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Pedigrees section of this week's Blood Horse. Author Avalyn Hunter describes Zenyatta
A big, rugged, rather plain mare in the mold of her dam and maternal grandsire, Zenyatta has a pedigree loaded with strains more noted for their scope, and stamina than for show-ring looks.
Well, I've seen it all now. Zenyatta is plain.
This might explain it..
Avalyn Hunter (born 1961) is an American Thoroughbred pedigree analyst and the author of three books on the subject. Ms. Hunter graduated from Vanderbilt University with a BA degree in psychology and obtained her MA degree in clinical psychology from Southern Illinois University Edwardsville.
A former United States Air Force officer, MS Hunter has worked as a mental health professional since 1993.
For myself, I like some of them big rangy babes. Others seem to prefer the more refined cutie-pies.. The big ones seem a little better to me.. You can get them to do some of your yard work!
I have a feeling that description could be applied to many of the greats of the past, the past being beyond a hundred + years ago. "Scopy" was the preference of the landed gentry who bred to race, according to my reading over the decades.
"And Afleet Alex just ran right by Giacomo like he was standing still!"
Tom Durkin, 2005 Belmont Stakes
It's amazing what things come in plain brown wrappers . . . . . . . . . .
Nureyev . . . . my Twinkle Toes
Sire of Miesque
Back in the day when DWayneLukas was a master with the fillies, he was asked what he looked for in one like Terlingua or any of the other greats he had trained....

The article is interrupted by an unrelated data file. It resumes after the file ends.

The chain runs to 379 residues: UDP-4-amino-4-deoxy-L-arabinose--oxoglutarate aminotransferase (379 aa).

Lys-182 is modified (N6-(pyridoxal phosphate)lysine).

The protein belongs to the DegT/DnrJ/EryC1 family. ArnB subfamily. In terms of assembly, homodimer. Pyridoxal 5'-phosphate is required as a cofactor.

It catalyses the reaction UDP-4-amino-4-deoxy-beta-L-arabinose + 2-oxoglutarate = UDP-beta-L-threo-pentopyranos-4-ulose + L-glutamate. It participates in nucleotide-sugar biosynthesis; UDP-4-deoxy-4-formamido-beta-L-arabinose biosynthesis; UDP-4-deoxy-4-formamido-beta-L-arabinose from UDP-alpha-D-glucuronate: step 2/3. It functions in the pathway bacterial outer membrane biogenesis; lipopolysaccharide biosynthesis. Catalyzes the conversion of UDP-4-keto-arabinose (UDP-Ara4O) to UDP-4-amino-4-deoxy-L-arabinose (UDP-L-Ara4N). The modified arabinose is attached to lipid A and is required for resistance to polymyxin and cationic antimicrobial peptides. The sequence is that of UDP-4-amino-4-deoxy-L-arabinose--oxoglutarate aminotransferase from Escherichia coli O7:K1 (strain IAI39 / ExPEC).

"She should have a head like princess, a butt like a washerwoman and walk like a hooker"
I think that pretty much sums it up,
And remember...Things work out best when you make the best of the way things work out.
She doesn't have a dished face like an Arabian, which might translate to someone as "plain." But I think she's beautiful.
WINNER - National Novel Writing Month -- Thirty Days of Literary Abandon
She IS beautiful. (And boy, does she ever have the butt and the strut!)
Lukas came to purchase Terlingua because his father in law, Rod Kaufmann, advised him to do so. Wayne wasn't in the thoroughbred game when Terlingua's dam, Crimson Saint ran.. but I was. Bar none, she was the fastest thoroughbred I ever saw.. and Kaufmann trained her. Terlingua strongly favored her mama in appearance.. You'd have had to seen Crimson Saint at her best to believe it. In the Meteor Handicap (against boys) in her first Western appearance, coming from New Mexico, she opened up 5 lengths in an eighth of a mile and dominated throughout.. Shockingly fast, she was..But like many that are very fast, she had some issues. I would have used her as an example in the thread I started, Speed on Speed, instead of Safely Kept, but I thought not many would have known who she was...
Further, his purchase of Landaluce was much the same. Where Wayne might have wanted to claim credit for his good eye with horses - and surely he had one of the best - it was his affinity for Landaluces half brother, Clout, that steered him that way. Wayne loved Clout.. a generous and honest stakes horse at the Grade 3 level. Wayne trained Clout over the last part of his career.. I think for John Nerud's, Tartan Farms.
10 posts • Page 1 of 1
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